• Anthony Stephens on September 14, 2007, 3:57 GMT

    Careful there Kamran. Do not put the burden of politics on sport. The wounds between India and Pakistan will never heal because of Cricket alone.

    Further, the situation between England and Australia is completely different. England helped Australia build a nation.

    I personally enjoy the bite of an India v. Pakistan game. It suddenly gives watching a game that takes 5 days, one day or 3 hours some meaning. All the players are motivated, the atmosphere is electric and we've seen spectacular performances from Saeed, Sachin etc. In contrast, in recent times, the Ashes have been more like "how will England avoid defeat".

  • RM on September 14, 2007, 2:29 GMT

    It's still war!

    Albeit, of a more benign nature, but all the more interesting and fun!!

  • Anam Ahmed on September 14, 2007, 1:43 GMT

    This is one of the most awaited matches of the T20 WC...Atleast am eager to watch it...According to my opinion India's batting line-up is solid despite the fact that they lack Ganguly, Sachin and Dravid...they have good options...on the other hand we have a strong bowling attack...so in my opinion the match depends on the toss and obviously its 20 20 we cant say much...anything can happen...favorites are India but i will obviously support my team...Pakistan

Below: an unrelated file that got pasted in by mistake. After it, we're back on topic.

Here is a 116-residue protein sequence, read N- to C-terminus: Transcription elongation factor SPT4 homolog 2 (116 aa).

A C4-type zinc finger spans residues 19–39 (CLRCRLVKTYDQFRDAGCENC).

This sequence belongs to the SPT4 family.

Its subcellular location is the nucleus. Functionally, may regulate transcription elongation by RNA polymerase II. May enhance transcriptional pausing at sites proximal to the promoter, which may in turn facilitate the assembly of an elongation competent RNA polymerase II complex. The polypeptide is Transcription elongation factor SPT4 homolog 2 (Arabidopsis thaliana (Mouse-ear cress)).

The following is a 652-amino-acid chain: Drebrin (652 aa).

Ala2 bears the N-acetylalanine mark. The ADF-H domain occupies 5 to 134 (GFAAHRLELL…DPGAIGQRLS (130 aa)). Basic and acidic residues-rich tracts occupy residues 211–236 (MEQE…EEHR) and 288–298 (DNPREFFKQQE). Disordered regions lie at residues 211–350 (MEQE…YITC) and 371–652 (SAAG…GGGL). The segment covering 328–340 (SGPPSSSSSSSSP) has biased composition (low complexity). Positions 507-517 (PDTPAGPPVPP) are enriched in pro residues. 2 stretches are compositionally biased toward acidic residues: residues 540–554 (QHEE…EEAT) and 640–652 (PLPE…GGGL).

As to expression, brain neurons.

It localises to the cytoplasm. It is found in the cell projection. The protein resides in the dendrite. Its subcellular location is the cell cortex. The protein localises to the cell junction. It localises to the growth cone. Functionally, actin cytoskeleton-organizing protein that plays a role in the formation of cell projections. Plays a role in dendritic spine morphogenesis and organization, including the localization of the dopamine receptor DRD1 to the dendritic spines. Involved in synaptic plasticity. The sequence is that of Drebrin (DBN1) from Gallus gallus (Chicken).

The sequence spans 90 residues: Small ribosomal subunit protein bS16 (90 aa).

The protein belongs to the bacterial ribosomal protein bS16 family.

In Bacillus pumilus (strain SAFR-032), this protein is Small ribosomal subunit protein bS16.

• Indyman on September 14, 2007, 1:13 GMT

    Excellent Article, I fully agree with your main contention and sentiments and as an Australian of Indian descent, I would love to see a 5 or 6 test series played every 4 years (home and away). I want the emphasis on Test cricket, not One-day Cricket, for all the reasons outlined in the article. A 3-Test series may be enough but the 5 test schedule is cricket nirvana (unless it is completely one-sided)!!

    Most importantly, a maturing sporting rivalry hopefully could help reduce the political and religious tensions of the area - Now wouldn't that be something!!!